Last August, Saint Georg marked the starting point of Hamburg's CSD parade. Sina was one of the four thousand participants who walked in the parade, all the way to Binnenalster. But the Inner Alster-with its famous dragon statue-didn't mark the end but rather the starting point to another CSD event in yet another city.  

Alina Oswald

Friday, June 26, 2015

From the Archives: The AIDS Museum
Article originally published in Out IN Jersey Magazine

NJ Hosts the Opening of the First Ever National AIDS Museum

Thailand has one and so does South Africa. Now the United States also has a National AIDS Museum. It opened with Eyes of Mercy art show on November 11th at Seton Hall University in South Orange.

Eyes of Mercy. AIDS Museum Opening Night, 2006. Photo by Alina Oswald.
Eyes of Mercy. AIDS Museum Opening Night, 2006. Photo by Alina Oswald.
"It's important to me [to start here] because that's where I work-I'm an alumnus," Ashley Grosso, AIDS Museum Executive Director, explained at the opening event.
A Seton Hall graduate (with a major in diplomacy and international relations), Grosso is also a founding member of the Red Cross Club at the campus through which she became interested in HIV/AIDS. When members of the Club brought to school a panel of the AIDS memorial quilt, she became interested in using artwork as a tool to raise AIDS awareness and educate people about the pandemic-hence the idea of a National AIDS Museum. 

Eyes of Mercy showcases AIDS-inspired works of artists from across the country:
     Watercolor artist Bob Armstrong of New Jersey was present at the opening. He talked about AIDS prevention and shared his own survival stories.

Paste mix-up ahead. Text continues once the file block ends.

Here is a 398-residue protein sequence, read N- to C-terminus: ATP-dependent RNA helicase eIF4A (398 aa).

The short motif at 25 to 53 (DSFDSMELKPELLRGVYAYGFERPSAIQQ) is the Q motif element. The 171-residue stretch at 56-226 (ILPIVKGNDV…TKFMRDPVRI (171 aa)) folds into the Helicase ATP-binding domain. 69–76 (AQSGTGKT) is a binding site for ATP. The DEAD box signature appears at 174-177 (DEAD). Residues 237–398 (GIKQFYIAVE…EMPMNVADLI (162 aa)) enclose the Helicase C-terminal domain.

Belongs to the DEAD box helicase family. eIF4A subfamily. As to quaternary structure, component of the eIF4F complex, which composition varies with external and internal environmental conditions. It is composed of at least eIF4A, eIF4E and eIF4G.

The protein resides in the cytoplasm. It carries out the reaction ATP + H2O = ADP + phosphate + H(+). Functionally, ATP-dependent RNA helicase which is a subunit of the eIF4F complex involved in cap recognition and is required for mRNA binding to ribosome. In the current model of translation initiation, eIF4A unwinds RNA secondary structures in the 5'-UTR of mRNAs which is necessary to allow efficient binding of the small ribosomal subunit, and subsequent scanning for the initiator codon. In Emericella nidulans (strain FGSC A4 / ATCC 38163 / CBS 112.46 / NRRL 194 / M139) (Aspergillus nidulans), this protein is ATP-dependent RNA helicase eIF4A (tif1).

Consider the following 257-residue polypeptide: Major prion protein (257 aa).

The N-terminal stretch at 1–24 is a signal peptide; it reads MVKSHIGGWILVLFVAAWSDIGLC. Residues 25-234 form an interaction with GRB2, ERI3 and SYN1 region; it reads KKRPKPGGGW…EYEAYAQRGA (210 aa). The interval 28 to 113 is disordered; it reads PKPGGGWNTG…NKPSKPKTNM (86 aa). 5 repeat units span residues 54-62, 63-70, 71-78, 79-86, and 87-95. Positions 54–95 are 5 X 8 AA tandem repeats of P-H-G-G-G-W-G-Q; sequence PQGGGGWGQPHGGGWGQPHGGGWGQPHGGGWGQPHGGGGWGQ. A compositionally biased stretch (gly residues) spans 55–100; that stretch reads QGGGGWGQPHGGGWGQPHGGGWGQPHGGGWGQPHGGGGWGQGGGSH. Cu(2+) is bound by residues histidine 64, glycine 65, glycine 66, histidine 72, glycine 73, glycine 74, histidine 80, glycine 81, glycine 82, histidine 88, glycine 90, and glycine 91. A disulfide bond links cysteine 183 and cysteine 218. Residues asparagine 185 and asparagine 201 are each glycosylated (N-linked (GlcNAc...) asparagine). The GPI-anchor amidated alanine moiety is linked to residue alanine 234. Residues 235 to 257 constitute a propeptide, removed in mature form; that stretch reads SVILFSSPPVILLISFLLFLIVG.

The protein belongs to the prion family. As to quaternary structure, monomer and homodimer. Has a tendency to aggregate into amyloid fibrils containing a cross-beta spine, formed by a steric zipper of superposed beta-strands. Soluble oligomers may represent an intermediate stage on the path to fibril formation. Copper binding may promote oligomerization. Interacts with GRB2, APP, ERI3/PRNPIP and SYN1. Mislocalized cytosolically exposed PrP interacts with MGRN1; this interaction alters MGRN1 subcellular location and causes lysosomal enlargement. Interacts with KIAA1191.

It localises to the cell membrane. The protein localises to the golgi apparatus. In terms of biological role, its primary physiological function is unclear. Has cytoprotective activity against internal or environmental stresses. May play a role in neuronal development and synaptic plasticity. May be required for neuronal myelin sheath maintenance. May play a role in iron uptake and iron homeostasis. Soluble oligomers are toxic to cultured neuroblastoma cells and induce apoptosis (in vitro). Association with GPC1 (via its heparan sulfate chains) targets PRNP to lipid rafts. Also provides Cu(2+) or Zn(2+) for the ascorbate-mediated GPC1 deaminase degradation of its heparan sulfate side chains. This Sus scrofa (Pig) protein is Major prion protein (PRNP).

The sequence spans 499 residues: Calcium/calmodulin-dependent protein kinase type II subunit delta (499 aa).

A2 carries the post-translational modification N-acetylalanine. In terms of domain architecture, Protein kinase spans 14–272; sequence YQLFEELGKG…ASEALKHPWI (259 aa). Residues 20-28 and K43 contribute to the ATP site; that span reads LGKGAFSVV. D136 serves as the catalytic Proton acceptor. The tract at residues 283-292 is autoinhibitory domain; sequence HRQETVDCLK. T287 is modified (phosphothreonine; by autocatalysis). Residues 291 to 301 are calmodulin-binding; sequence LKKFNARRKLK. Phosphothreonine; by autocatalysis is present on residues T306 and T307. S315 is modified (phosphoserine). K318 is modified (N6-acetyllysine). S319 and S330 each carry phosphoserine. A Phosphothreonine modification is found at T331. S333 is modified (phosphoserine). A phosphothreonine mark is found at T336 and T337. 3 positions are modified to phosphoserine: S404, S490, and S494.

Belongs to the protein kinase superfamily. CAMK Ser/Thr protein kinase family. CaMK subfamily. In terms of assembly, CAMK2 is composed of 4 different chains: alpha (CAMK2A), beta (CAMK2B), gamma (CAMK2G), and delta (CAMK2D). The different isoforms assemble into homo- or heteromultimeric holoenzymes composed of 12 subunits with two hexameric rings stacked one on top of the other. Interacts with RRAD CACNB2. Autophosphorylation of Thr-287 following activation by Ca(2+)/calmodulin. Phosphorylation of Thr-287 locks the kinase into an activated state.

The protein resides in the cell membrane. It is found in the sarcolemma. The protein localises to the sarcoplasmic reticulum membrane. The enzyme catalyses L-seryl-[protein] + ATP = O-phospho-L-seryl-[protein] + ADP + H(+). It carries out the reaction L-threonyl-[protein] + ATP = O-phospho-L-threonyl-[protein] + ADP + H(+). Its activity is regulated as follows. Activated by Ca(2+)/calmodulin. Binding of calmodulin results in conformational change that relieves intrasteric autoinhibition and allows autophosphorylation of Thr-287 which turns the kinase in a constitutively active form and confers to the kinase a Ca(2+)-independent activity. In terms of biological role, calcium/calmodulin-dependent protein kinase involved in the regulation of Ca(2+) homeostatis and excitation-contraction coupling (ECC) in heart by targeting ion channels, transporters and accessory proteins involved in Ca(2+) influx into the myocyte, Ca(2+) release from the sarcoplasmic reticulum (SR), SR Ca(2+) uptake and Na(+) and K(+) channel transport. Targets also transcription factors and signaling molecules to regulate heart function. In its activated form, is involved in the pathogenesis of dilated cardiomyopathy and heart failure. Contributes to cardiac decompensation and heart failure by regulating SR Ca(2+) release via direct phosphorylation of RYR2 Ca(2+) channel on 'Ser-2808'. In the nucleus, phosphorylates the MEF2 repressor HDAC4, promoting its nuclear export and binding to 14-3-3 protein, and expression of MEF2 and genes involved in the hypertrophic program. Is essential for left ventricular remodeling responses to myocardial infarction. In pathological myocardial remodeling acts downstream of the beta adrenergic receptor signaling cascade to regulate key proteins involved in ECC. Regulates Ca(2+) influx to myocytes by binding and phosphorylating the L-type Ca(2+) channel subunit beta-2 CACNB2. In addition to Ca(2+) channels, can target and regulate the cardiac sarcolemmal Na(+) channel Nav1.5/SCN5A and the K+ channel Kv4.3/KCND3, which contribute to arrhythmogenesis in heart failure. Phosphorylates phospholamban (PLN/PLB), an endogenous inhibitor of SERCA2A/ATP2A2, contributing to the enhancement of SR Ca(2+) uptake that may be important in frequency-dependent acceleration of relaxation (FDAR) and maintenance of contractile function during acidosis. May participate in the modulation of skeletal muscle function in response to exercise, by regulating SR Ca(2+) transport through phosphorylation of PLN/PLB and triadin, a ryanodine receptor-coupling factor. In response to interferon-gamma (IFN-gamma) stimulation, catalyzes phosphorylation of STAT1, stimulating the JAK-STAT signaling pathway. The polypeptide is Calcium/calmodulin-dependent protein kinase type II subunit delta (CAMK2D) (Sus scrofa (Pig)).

The AIDS Museum: Opening Night, 2006. Photo by Alina Oswald.
The AIDS Museum: Opening Night, 2006. Photo by Alina Oswald.
Photographer Kurt Weston of California has lost most of his sight to CMV retinitis. His displayed artwork deals with the physical and emotional impact that visual loss can have on an individual. His Journey Through the Darkness is the exhibit's feature photograph. 
The National AIDS Museum will find a permanent home in Newark. But for now, the exhibit will travel across the country. Next stop-the New School, New York City.

For more about HIV, AIDS and other related works, please contact Alina Oswald and/or visit her online at Art, AIDS, & Others.

Friday, June 19, 2015

From the Archives: The Invisible People, a Book Review originally published in A&U Magazine

The Invisible People-How the U.S. Has Slept Through the Global AIDS Pandemic, the Greatest Humanitarian Catastrophe of Our Time

By Greg Behrman
Reviewed by Alina Oswald